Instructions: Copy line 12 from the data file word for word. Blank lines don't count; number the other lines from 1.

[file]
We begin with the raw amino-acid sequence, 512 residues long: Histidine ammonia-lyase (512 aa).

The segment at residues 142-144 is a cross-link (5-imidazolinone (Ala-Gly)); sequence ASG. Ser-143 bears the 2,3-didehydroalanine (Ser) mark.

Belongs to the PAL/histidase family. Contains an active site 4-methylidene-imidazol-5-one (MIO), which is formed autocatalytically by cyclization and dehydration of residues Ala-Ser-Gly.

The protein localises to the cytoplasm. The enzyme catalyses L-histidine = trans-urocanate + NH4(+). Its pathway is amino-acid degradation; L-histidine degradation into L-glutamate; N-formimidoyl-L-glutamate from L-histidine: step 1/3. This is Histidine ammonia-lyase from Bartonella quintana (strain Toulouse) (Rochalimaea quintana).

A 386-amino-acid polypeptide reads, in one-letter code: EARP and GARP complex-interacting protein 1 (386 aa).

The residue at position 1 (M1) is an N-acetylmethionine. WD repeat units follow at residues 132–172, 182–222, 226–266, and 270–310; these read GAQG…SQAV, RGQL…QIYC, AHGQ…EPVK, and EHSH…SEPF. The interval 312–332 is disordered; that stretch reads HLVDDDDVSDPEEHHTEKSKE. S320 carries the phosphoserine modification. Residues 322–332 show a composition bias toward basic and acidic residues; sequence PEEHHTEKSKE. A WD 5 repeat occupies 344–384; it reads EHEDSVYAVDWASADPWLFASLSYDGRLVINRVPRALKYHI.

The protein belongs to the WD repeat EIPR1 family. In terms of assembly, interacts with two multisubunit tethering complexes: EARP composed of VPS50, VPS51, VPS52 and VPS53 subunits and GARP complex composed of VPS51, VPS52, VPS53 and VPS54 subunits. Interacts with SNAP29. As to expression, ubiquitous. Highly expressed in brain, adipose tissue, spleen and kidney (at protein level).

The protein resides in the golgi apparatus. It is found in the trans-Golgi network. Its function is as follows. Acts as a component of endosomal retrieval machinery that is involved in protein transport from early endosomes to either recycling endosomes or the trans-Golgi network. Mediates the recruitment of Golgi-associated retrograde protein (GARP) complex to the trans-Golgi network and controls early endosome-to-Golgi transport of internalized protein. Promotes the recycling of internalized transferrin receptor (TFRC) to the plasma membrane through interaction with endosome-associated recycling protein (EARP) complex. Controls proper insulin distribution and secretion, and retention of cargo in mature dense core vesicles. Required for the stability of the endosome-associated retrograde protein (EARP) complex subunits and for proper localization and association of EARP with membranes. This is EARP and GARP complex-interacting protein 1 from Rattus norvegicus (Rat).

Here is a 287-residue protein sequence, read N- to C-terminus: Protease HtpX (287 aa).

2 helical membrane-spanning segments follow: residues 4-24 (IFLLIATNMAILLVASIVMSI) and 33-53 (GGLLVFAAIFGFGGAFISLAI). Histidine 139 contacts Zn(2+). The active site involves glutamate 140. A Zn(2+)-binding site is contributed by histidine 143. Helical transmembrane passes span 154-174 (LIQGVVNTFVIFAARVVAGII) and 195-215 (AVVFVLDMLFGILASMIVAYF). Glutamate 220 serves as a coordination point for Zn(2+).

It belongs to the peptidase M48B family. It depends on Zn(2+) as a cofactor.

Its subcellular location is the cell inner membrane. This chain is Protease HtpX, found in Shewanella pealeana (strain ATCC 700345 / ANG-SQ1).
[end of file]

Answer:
Its subcellular location is the cell inner membrane. This chain is Protease HtpX, found in Shewanella pealeana (strain ATCC 700345 / ANG-SQ1).